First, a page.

The most common building material for woodworkers is the softwoods; pine, redwood or fir. These are readily available at your local lumberyard or home improvement store. In addition to be readily available the softwoods are also the least expensive so, let’s take a closer look.
Pine is hands down the most common wood for home woodworkers. It’s versatile, works easily, and finishes nicely with paint or stain (and, it has wonderful aroma!) Let’s take a sample project and go pick out some pine. You want to build a simple bookcase for your bedroom. You have your lumber cut list in hand and you’re standing in front of the racks of no.1 common pine. The bookshelf will be 8″ deep, 32″ long, and 28″ tall, and have two shelves.
Step 1: Find the rack that holds 1x 8 pine boards. Remember this is dimensional lumber so the 1 X 8 lumber is actually 3/4 “x 7 1/2”. You have a choice of adapting your project to fit the lumber or adapting the lumber to fit your project. Let’s adapt the project.
Step 2: Select a 1″ x 8″ x 8′ piece. You can get two 34″ pieces for the top and bottom, and one 28″ side piece from this board. To complete the bookshelf you will also need one 6′ piece. Rifle through the stack and look for a piece with fewer knots. Knots are full of sap and are difficult to cover with paint or stain. Make sure any knots are tight and smooth with no rough, open areas.
Step 3: Pull the board out, hold it out in front of you so that you can site all the way down the long edge. Does it have a bend or curve? If so set it aside and pull another piece out. Next turn the board face up, does it cup (curl in from the edges toward the center,) or is it flat? If it is flat and straight put it in the good pile.
Step 4: Look over the boards in your good stack. Are the ends badly checked (cracks running from the end up the board?) If the cracks are more than 2″ long reject it.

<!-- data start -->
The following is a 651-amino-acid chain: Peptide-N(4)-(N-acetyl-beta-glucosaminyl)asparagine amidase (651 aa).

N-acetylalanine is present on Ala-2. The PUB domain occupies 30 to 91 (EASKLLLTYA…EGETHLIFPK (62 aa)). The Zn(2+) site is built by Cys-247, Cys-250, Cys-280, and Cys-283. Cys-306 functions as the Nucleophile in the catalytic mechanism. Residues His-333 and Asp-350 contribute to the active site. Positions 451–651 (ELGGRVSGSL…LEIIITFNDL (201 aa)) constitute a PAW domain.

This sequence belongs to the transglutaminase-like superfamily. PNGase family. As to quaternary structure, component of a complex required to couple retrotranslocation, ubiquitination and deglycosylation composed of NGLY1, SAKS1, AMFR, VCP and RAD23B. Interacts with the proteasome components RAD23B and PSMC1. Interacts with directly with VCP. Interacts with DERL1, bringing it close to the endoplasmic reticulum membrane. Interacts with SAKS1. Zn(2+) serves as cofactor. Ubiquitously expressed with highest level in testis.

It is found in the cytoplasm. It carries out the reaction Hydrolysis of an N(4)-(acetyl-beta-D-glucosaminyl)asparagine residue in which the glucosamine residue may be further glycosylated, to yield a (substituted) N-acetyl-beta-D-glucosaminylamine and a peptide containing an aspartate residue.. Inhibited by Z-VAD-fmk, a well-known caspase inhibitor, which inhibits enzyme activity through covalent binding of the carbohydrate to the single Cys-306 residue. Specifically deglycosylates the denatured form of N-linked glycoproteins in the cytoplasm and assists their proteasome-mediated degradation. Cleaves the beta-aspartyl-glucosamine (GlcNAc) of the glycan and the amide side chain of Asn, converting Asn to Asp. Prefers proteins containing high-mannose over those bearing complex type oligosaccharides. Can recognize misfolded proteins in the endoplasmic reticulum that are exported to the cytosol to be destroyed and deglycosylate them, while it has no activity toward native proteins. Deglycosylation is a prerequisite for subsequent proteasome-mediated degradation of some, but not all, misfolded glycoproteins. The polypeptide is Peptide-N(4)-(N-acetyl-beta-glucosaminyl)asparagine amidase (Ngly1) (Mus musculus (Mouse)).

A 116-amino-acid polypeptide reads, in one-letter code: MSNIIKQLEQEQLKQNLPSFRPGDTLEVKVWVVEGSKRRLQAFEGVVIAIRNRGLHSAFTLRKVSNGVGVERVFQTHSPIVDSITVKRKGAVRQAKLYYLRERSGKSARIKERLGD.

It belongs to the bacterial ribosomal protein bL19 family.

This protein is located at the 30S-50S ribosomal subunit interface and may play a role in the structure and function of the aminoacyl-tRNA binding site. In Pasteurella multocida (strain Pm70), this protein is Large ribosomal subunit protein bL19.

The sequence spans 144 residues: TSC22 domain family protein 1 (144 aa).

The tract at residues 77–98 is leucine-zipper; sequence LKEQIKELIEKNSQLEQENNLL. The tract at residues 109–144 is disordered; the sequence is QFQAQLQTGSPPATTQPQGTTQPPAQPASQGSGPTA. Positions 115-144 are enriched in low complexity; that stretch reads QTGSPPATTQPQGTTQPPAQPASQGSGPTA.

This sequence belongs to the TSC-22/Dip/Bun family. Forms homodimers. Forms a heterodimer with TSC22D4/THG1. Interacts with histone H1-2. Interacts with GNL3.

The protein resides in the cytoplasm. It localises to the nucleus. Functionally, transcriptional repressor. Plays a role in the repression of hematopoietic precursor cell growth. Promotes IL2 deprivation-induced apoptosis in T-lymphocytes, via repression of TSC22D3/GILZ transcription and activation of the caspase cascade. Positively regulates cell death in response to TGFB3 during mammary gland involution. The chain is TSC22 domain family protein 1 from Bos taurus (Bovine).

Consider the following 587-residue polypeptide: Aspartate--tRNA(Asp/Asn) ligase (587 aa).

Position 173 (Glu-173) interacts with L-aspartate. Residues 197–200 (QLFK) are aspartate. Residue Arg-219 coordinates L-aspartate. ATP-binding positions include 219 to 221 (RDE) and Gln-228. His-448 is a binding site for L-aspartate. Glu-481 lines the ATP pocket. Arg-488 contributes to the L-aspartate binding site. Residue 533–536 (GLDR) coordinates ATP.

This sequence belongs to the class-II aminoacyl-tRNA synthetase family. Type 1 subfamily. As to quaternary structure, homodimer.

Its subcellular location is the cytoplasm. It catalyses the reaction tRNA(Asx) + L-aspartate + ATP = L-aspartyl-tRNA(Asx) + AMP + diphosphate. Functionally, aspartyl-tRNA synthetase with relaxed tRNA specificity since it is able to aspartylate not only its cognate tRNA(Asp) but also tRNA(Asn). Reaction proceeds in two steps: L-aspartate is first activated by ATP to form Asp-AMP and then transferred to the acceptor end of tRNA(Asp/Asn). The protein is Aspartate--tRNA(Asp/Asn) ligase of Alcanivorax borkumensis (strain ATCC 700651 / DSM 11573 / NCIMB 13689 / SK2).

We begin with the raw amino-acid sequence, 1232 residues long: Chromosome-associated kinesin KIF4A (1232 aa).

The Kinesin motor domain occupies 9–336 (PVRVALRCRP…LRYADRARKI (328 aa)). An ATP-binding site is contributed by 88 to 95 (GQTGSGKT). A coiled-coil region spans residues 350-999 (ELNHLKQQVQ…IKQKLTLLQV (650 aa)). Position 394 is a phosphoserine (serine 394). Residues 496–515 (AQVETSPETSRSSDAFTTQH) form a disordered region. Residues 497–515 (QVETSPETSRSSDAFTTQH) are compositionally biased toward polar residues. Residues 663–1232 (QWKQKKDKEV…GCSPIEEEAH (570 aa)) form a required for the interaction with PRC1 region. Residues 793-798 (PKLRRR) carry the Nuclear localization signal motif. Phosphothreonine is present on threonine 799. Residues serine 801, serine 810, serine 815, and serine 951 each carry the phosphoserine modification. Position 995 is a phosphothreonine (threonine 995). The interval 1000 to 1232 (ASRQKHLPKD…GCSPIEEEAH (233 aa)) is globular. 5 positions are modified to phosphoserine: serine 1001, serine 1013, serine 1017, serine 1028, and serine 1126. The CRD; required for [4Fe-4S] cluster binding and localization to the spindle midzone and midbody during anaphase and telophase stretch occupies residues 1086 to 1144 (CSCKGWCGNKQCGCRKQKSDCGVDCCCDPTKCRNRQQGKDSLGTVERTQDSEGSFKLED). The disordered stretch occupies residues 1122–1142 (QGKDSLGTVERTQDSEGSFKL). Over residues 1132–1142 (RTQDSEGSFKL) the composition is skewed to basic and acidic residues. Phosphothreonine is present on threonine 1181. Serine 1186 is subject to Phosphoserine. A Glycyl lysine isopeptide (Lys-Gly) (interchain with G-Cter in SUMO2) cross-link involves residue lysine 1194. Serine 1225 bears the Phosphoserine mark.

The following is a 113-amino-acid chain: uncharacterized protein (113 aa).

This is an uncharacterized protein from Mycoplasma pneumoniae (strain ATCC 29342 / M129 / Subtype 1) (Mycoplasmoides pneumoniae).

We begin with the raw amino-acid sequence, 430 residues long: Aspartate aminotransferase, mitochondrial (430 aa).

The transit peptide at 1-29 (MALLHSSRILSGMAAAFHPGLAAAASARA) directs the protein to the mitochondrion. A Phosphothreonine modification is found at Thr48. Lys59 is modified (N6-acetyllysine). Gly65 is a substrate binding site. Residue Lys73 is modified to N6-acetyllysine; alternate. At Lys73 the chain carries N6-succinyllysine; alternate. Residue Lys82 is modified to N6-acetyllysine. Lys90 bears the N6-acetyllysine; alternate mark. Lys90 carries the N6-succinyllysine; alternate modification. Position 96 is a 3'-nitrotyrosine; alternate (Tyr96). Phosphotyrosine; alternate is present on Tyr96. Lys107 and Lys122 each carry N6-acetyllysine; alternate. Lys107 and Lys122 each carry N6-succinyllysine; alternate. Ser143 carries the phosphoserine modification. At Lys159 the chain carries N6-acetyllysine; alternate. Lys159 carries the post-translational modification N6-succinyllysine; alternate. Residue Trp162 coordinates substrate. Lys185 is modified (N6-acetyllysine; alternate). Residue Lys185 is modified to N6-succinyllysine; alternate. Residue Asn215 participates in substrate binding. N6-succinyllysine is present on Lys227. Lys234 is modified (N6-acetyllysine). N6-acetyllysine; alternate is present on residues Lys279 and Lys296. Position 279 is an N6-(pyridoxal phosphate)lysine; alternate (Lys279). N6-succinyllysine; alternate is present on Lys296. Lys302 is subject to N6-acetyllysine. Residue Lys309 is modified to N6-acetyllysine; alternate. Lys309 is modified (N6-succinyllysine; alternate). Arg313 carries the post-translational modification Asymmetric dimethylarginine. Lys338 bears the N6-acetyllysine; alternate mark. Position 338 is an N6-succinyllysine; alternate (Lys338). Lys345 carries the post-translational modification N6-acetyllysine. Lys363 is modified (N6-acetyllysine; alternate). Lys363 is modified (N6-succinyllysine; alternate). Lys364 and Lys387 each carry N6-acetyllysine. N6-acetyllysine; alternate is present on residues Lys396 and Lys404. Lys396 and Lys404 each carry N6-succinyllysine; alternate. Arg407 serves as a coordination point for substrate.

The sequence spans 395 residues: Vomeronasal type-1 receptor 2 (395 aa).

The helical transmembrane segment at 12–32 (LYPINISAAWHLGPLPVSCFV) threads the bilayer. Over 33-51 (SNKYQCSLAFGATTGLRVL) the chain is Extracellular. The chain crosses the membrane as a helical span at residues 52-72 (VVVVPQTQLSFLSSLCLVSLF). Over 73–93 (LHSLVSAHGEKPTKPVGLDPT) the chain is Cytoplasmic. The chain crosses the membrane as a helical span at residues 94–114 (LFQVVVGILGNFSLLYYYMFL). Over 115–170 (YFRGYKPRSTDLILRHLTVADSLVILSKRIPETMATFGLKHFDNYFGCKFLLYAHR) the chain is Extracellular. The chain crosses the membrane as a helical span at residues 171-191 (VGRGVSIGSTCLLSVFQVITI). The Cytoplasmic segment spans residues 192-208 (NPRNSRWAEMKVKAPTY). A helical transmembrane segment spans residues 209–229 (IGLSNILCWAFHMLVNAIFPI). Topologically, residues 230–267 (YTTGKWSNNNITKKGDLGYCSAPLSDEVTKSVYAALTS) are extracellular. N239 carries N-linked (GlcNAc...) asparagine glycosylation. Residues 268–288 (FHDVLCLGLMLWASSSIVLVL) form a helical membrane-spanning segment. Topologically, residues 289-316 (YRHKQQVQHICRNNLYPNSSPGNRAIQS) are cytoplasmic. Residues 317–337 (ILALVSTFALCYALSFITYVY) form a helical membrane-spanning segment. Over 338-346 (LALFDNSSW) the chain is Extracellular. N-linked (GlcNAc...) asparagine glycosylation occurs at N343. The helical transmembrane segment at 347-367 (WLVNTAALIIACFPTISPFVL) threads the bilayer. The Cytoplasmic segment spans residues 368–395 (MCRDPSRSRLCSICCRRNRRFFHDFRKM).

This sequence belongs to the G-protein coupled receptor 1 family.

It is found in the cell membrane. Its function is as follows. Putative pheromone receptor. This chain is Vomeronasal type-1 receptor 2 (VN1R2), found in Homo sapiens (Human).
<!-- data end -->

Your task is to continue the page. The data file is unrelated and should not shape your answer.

Step 5: Is there a lot of sap in the piece? Wet, sticky sap will make the piece difficult to finish. Put it in the reject pile.
Step 6: You’ve plowed all the way through the available pieces and found 2 that will work. (You may have to make a few compromises but be choosy!) Put them in the cart and guard them because you probably took the last two good pine boards in the store!
Tip: Most stores carry a couple of grades of pine; clear and common. Clear pine is clearly the best. It will have no knots and you will find more flat, straight pieces. It is also more expensive, up to twice as much as common pine. Common is what you just picked out.
What about fir? Fir can also be a good choice. It is usually clean and flat. Again, you pay more for that. It has a deeper color which you need to consider when looking at stains. It is also more prone to splintering or cracking because of its straight, open grain.
What about redwood? Save that for your outdoor projects. You’re not likely to find 3/4″ redwood at Home Depot or Lowes.
Tip: If you don’t have a saw at home you can get the store to cut those pieces to length for you. You may have to pay a nominal fee ($ .50 at Home Depot) for more than two cuts. They won’t do fancy cuts, just rips or cross cuts. If you have them cut it, save longer scraps because they come in handy for other projects.
Joinery: Now that you’ve got your pieces picked out, let’s talk about joining them together to make that bookcase. You can use glues, nails, or screws. Any of these will work well with pine. A couple of things to keep in mind:
oGlue alone will not suffice for a butt joint (a right angle,) you will need to reinforce that with screws or nails.
oUsing screws or nails too close to the end of the board can split the ends. Try to place nails or screws an inch or so from the end if possible.
oLook for self-tapping screws with wide threads for better holding power in soft wood.
oIf you can’t find self tapping screws pre-drill your screw or nail holes.
Using common pine for a simple project like this bookcase is an excellent way to try your hand at woodworking. You can use basic hand tools and the lumber is inexpensive so mistakes won’t hurt the wallet too much. Being choosy about your lumber will make a big difference in the final outcome. Painted or stained, pine finishes well and will give you a handsome and useful piece of furniture that will last a good, long time.